20 injured after plane catches fire at O'Hare

CHICAGO (FOX 32 NEWS) - Flames and heavy black smoke poured from the side of an American Airlines jet that aborted takeoff and caught fire on the runway at Chicago's O'Hare International Airport on Friday, forcing 170 crew and passengers to evacuate and resulting in eight injuries, authorities said.

Pilots on American Airlines Flight 383 bound for Miami reported an engine-related mechanical issue, according to airline spokeswoman Leslie Scott. She said seven passengers and a flight attendant with minor injuries were taken to a hospital to be evaluated.

Footage from the scene showed the Boeing 767, which appeared to be damaged on its rear and along its right side, sitting on the runway with flames underneath and shooting from one side along with plumes of smoke. The right wing was drooping toward the ground and appeared to have partially melted.

"The motors were spinning like they always do and it didn't take off yet, it almost felt like it was going to and then boom," said Gary Schiavone, who was a passenger on board. "I'm thinking the planes going to blow up because there's gas in the wings."

CURRENT FLIGHT INFO: https://flightaware.com/live/

Passengers came down emergency slides, hurrying across grass next to the runway as emergency vehicles surrounded the plane.

"It cracked the window on the right side of the plane, pretty big flame, pretty big ball, first there was a clunk after the explosion," Schiavone said. He was on his way to Miami with his wife to visit their daughter. 

On cell phone video shot on board the plane, you could hear a woman, believed to be a flight attendant, yelling "go, go, go, go" as passengers hurried out the emergency exits.  With the fire raging on the right side, the passengers and nine crew members all had to deplane off the left side.

"We're all going like, 'oh my God, let's get out of here,' you know and like I said, it was organized chaos," Schiavone said.

Twenty people were hurt, but none seriously. The fire department said they suffered ankle injuries and friction burns from sliding down the inflatable emergency exit ramps.

"The smoke was the worst thing, about halfway through getting out the smoke started to get a little bit heavy so you get a deep breath to get some oxygen, and that was the scariest part of the whole thing," Schiavone said

The Fire Department was on scene in less than two minutes attacking the fire, but there were major challenges.

"Plane just taking off, going to Miami, it was fully loaded with fuel, 767. So roughly 43,000 pounds of fuel, so substantial amount of fuel on the aircraft and it was leaking so they had a heavy volume of fire," said Timothy Sampey, Assistant Deputy Fire Commissioner.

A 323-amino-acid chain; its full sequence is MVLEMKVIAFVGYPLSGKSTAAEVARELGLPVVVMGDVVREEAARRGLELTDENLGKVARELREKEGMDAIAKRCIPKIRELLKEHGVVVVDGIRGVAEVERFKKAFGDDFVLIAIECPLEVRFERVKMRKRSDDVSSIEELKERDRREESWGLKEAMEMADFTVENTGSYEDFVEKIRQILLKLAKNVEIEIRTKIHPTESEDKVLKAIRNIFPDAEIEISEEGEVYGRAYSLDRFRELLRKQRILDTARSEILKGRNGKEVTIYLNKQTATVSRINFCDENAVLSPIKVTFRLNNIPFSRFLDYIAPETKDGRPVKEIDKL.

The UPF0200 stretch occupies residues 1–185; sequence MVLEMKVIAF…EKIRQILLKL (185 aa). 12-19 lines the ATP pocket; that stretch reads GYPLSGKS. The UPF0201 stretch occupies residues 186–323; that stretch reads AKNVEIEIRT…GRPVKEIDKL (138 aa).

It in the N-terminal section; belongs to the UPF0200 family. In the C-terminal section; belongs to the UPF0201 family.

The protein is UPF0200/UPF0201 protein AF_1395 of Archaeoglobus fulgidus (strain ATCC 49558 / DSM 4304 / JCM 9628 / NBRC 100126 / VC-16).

"This could've been absolutely devastating if it happened later," Sampey said.

"I feel pretty unlucky it happened, but I feel lucky I'm here. Twenty seconds later would've been up in the air, would've been done," Schiavone said.

Buses were sent to pick up the passengers and bring them back to the terminal, the airline said. The passengers were to be placed on another flight to Miami Friday evening.

The Federal Aviation Administration, which is investigating, said in a statement that the plane made an emergency stop around 2:35 p.m. after experiencing a problem during takeoff. An earlier FAA statement said the plane had blown a tire.

The National Transportation Safety Board will conduct an investigation into the incident, with investigators expected to arrive on the scene Friday evening, spokesman Keith Holloway said.

The Chicago Fire Department tweeted that there was an extra-alarm emergency response at the airport. Fire officials couldn't immediately be reached for further comment.

Passenger Sarah Ahmed says the plane was almost in the air when she heard a loud bang and saw a fire out the window.

"The plane comes to a screeching stop," she told the TV station. "People are yelling, `Open the door! Open the door!' Everyone's screaming and jumping on top of each other to open the door."

The Sun-Times Media Wire and Associated Press contributed to this report.

WARNING: Some of the video below contains profanity. Viewer discretion is advised.

 

 

 

 

 

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